There are actually numerous laser types that work well for various LIDAR and 3D Scanning applications. The answer comes down to what you want to measure or map. If your target is stationary, and distance is the only necessary measurement, short-pulsed lasers, with pulse durations of a few nanoseconds (even <1ns) and high pulse energy are what you’re looking for. This is also accurate for 3D scanning applications (given a stationary, albeit a much closer target), but select applications can also benefit from frequency-modulated, single-frequency (narrow-linewidth) fiber lasers. If your target is moving, and speed is the critical measurement, you need a single-frequency laser to ensure accurate measurement of the Doppler shift. If you want to learn more about the various forms of LIDAR and the critical laser source requirements, check out our LIDAR page for a list of detailed articles, as well as all the LIDAR laser source products we offer. Get more information from our Lasers 101, Blogs, Whitepapers, FAQs, and Press Release pages in our Knowledge Center!

What is the difference between active and passive q-switching?

There are a wide variety of q-switch technologies, but the technique as a whole can be broken down into two primary categories of q-switches, passive and active. Active q-switches could be a mechanical shutter device, an optical chopper wheel, or spinning mirror / prism inside the optical cavity, relying on a controllable, user set on/off ability. Passive q-switches use a saturable absorber, which can be a crystal (typically Cr:YAG), a passive semiconductor, or a special dye, and automatically produce pulses based on it’s design. Both passive and active q-switching techniques produce short pulses and high peak powers, but they each have their pros and cons. When choosing between actively q-switched and passively q-switched lasers, the key is to understand the tradeoffs between cost/size and triggering/energy and decide which is best for your particular application. Read more about these tradeoffs in this article: “The Advantages and Disadvantages of Passive vs Active Q-Switching.” Get more information from our Lasers 101, Blogs, Whitepapers, FAQs, and Press Release pages in our Knowledge Center!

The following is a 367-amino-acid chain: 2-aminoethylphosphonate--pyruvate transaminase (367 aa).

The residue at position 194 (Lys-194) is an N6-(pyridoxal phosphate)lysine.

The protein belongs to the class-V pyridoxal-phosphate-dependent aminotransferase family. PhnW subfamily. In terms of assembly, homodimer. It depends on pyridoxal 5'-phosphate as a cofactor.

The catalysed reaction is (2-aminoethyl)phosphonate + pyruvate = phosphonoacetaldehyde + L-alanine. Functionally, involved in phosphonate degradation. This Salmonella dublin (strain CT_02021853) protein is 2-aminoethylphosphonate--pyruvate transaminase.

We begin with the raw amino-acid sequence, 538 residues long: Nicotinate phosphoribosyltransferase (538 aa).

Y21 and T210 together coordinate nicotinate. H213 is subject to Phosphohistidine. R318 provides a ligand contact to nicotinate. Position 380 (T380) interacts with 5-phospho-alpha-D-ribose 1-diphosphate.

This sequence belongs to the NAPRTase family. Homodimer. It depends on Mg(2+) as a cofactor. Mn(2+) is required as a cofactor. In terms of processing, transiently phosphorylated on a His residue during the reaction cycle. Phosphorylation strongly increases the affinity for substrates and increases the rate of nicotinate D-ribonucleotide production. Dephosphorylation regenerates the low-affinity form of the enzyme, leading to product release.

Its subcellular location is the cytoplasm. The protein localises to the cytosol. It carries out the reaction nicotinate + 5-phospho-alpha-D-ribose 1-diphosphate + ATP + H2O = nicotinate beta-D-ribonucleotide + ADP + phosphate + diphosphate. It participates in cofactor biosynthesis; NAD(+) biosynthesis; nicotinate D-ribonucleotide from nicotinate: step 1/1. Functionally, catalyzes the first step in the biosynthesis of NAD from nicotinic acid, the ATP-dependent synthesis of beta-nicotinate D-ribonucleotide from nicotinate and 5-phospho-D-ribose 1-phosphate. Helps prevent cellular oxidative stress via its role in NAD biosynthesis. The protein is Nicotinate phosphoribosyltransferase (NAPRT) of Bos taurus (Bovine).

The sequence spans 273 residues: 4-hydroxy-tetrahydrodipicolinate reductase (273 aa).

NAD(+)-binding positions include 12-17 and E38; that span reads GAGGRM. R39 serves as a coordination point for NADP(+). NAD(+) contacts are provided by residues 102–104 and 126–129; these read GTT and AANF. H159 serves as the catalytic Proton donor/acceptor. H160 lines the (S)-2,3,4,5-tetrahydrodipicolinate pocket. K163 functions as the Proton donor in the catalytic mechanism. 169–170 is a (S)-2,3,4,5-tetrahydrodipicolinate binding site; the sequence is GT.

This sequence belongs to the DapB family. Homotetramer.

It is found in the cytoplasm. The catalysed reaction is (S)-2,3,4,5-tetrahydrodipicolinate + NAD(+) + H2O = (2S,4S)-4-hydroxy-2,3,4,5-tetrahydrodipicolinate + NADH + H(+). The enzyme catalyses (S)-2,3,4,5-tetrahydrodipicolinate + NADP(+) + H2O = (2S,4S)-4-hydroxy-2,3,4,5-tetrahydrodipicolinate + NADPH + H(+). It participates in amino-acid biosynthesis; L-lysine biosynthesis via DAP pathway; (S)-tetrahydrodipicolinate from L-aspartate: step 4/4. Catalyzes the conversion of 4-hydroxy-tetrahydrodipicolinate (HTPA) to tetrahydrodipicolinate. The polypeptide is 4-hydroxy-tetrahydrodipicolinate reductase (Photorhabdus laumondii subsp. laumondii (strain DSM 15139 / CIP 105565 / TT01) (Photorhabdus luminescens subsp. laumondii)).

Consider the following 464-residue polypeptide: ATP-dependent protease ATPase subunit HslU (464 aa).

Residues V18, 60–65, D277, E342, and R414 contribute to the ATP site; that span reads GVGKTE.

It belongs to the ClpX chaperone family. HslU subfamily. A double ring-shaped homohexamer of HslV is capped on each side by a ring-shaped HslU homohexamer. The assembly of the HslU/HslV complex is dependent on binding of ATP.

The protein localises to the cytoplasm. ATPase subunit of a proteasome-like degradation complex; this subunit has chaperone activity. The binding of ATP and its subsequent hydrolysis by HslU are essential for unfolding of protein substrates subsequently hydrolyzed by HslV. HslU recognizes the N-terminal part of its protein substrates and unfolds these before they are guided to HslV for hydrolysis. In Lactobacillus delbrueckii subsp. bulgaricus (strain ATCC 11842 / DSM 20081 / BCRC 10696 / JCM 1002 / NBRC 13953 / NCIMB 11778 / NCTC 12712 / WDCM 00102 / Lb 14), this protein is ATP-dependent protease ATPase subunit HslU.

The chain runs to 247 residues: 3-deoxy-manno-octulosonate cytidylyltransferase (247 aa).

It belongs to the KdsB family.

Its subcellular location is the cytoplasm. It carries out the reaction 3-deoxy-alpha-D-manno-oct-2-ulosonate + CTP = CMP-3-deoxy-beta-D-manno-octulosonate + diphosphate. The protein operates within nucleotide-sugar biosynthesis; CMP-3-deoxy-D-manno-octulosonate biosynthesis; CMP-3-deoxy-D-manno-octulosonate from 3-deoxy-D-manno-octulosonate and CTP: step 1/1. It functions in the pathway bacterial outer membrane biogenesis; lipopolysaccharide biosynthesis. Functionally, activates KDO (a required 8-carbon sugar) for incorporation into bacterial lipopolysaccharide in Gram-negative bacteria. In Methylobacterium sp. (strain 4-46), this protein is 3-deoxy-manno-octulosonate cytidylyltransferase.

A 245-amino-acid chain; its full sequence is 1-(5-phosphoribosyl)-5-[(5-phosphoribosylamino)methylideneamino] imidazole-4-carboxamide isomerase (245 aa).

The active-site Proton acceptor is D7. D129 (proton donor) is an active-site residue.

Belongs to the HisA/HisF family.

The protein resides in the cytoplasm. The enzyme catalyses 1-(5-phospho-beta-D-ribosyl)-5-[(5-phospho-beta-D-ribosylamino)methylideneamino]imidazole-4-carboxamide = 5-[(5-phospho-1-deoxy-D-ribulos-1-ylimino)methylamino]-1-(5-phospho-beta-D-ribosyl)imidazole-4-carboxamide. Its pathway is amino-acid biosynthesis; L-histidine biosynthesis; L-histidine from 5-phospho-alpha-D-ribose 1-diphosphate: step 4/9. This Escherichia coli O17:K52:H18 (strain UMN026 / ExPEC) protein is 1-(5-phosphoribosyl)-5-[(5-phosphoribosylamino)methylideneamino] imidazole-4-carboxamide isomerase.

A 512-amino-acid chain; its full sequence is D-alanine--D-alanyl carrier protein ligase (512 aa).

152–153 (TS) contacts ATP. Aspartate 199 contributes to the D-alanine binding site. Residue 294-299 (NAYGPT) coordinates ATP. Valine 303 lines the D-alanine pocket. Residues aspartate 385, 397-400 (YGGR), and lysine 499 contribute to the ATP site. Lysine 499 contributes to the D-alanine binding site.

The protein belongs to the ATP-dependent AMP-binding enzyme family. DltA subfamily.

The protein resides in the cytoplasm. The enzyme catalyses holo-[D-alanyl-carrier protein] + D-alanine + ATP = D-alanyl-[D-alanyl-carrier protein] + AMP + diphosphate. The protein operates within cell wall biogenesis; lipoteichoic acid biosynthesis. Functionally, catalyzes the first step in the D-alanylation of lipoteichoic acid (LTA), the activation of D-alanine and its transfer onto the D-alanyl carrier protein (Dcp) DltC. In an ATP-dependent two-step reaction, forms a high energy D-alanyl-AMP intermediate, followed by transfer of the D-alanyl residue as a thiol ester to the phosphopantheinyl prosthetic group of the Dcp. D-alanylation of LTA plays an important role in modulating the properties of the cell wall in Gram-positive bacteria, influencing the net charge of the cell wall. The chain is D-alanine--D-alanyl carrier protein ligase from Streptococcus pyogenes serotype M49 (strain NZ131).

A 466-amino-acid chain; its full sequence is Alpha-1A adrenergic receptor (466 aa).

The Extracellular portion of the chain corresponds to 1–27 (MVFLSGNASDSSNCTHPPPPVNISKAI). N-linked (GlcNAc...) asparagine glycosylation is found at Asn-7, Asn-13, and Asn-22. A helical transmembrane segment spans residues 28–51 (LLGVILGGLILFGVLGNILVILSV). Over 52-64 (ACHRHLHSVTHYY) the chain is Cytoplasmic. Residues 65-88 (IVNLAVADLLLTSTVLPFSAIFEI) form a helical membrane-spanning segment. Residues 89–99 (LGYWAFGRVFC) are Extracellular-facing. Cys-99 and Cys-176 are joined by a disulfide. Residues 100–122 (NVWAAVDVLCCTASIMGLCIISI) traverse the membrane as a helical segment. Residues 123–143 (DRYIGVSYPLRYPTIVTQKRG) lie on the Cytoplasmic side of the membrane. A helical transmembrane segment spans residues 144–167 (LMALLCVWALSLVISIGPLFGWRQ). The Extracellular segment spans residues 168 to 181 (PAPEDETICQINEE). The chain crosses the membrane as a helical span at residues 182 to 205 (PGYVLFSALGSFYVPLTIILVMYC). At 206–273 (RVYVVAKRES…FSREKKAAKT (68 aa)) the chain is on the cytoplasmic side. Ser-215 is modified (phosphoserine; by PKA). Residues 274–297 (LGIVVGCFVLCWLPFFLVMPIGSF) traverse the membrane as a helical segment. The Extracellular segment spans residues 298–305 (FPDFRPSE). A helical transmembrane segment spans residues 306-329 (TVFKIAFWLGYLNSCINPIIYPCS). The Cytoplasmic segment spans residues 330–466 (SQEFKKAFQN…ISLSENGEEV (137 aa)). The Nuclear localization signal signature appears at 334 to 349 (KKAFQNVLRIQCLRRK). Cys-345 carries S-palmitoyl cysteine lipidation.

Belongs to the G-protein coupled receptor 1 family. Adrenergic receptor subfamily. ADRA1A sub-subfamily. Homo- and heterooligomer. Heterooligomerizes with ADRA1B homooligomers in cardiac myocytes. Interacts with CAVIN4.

What type of laser is used for LIBS?

A laser source used for LIBS must have a sufficiently large energy density to ablate the sample in as short a time possible. Typically, pulsed DPSS lasers take center stage here. However, it’s been shown that pulsed fiber lasers can also be a great option. For example, you could utilize fiber lasers to measure detection limits as low as micrograms per gram (µg/g) for many common metals and alloys, including aluminum, lithium, magnesium, and beryllium. Analytical performances showed to be, in some cases, close to those obtainable with a traditional high-energy Nd:YAG laser. The beam quality of fiber lasers, in conjunction with longer pulse widths, resulted in significantly deeper and cleaner ablation craters. If you want to learn more about LIBS and ideal laser sources, check out either this blog: “OEM Fiber Lasers for Industrial Laser Induced Breakdown Spectroscopy,” or this blog: “Laser Induced Breakdown Spectroscopy (LIBS) in Biomedical Applications.” Get more information from our Lasers 101, Blogs, Whitepapers, FAQs, and Press Release pages in our Knowledge Center!

Which IR laser is best for laser target designation?

There are many different types of laser designation systems used by the military today. Still, they all share the same basic functionality and outcome. At a glance, the laser requirements seem relatively straightforward. The laser needs to be invisible to the human eye, and it needs to have a programmable pulse rate. Still, when you look in more detail, many small factors add up to big problems if not appropriately addressed. Excellent divergence and beam pointing stability, low timing jitter, and rugged, low SWaP design are all critical features of a good laser designation source. Read more on these critical features in this article: “What are the Critical Laser Source Requirements for Laser Designation?” Get more information from our Lasers 101, Blogs, Whitepapers, FAQs, and Press Release pages in our Knowledge Center!